Tell me about the dream where we pull the bodies out of the lake
and dress them in warm clothes again.
How it was late, and no one could sleep, the horses running
until they forget that they are horses.
It’s not like a tree where the roots have to end somewhere,
it’s more like a song on a policeman’s radio,
how we rolled up the carpet so we could dance, and the days
were bright red, and every time we kissed there was another apple
to slice into pieces.
Look at the light through the windowpane. That means it’s noon, that means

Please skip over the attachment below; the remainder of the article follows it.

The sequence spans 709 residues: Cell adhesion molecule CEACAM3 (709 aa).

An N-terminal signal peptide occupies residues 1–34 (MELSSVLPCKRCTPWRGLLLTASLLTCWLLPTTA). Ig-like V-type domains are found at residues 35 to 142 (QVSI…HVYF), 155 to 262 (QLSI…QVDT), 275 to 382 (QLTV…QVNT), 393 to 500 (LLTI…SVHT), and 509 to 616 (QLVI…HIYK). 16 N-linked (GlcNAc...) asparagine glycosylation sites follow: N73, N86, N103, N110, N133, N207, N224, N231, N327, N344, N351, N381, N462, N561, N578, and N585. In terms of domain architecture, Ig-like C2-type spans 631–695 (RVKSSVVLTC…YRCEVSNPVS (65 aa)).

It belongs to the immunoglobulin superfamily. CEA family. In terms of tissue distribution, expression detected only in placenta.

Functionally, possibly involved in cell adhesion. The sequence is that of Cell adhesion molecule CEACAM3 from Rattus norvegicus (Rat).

Tell me how all this, and love too, will ruin us.
These, our bodies, possessed by light.
Tell me we’ll never get used to it.
[This poem is from Richard Siken’s newly published first book, Crush.
In the introduction, Louise Gluck says, “This is a book about panic.”
I like the desperation in this poem, which matches the title —
Scheherezade had to tell stories to put off her own death. This has
kind of a fuzzy haze of memory over it, and these sudden, vibrant
images, and a tinge of the surreal that I think works in making it a
story, and something difficult to hold on to.
A YEAR AGO TODAY: What the Living Do, Marie Howe